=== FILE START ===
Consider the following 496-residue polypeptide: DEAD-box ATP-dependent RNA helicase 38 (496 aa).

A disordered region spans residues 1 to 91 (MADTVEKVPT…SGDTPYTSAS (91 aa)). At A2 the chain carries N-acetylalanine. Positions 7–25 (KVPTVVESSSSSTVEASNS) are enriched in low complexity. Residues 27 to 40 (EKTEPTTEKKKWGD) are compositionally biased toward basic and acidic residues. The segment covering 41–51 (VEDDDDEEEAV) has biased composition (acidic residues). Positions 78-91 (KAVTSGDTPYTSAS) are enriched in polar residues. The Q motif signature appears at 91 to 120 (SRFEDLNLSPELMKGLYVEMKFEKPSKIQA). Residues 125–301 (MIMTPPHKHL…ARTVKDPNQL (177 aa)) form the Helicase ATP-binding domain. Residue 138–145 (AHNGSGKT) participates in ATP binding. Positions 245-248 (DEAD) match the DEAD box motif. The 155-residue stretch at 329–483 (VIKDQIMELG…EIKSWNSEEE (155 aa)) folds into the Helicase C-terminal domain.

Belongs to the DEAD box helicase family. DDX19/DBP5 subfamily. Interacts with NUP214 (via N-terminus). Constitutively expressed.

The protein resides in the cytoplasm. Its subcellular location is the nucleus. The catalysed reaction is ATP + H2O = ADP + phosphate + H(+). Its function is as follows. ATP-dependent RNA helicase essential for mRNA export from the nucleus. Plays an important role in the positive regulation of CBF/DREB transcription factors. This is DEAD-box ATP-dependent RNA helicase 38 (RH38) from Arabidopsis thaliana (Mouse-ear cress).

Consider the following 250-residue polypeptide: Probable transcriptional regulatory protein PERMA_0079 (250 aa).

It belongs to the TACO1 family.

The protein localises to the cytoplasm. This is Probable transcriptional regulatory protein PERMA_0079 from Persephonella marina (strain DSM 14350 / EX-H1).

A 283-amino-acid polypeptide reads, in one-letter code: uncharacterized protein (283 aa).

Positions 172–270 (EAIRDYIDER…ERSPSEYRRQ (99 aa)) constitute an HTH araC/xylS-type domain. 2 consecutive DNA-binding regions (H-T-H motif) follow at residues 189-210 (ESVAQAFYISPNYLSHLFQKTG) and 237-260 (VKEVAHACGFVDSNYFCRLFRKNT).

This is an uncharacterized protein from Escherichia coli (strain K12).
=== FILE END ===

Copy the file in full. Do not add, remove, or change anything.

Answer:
Consider the following 496-residue polypeptide: DEAD-box ATP-dependent RNA helicase 38 (496 aa).

A disordered region spans residues 1 to 91 (MADTVEKVPT…SGDTPYTSAS (91 aa)). At A2 the chain carries N-acetylalanine. Positions 7–25 (KVPTVVESSSSSTVEASNS) are enriched in low complexity. Residues 27 to 40 (EKTEPTTEKKKWGD) are compositionally biased toward basic and acidic residues. The segment covering 41–51 (VEDDDDEEEAV) has biased composition (acidic residues). Positions 78-91 (KAVTSGDTPYTSAS) are enriched in polar residues. The Q motif signature appears at 91 to 120 (SRFEDLNLSPELMKGLYVEMKFEKPSKIQA). Residues 125–301 (MIMTPPHKHL…ARTVKDPNQL (177 aa)) form the Helicase ATP-binding domain. Residue 138–145 (AHNGSGKT) participates in ATP binding. Positions 245-248 (DEAD) match the DEAD box motif. The 155-residue stretch at 329–483 (VIKDQIMELG…EIKSWNSEEE (155 aa)) folds into the Helicase C-terminal domain.

Belongs to the DEAD box helicase family. DDX19/DBP5 subfamily. Interacts with NUP214 (via N-terminus). Constitutively expressed.

The protein resides in the cytoplasm. Its subcellular location is the nucleus. The catalysed reaction is ATP + H2O = ADP + phosphate + H(+). Its function is as follows. ATP-dependent RNA helicase essential for mRNA export from the nucleus. Plays an important role in the positive regulation of CBF/DREB transcription factors. This is DEAD-box ATP-dependent RNA helicase 38 (RH38) from Arabidopsis thaliana (Mouse-ear cress).

Consider the following 250-residue polypeptide: Probable transcriptional regulatory protein PERMA_0079 (250 aa).

It belongs to the TACO1 family.

The protein localises to the cytoplasm. This is Probable transcriptional regulatory protein PERMA_0079 from Persephonella marina (strain DSM 14350 / EX-H1).

A 283-amino-acid polypeptide reads, in one-letter code: uncharacterized protein (283 aa).

Positions 172–270 (EAIRDYIDER…ERSPSEYRRQ (99 aa)) constitute an HTH araC/xylS-type domain. 2 consecutive DNA-binding regions (H-T-H motif) follow at residues 189-210 (ESVAQAFYISPNYLSHLFQKTG) and 237-260 (VKEVAHACGFVDSNYFCRLFRKNT).

This is an uncharacterized protein from Escherichia coli (strain K12).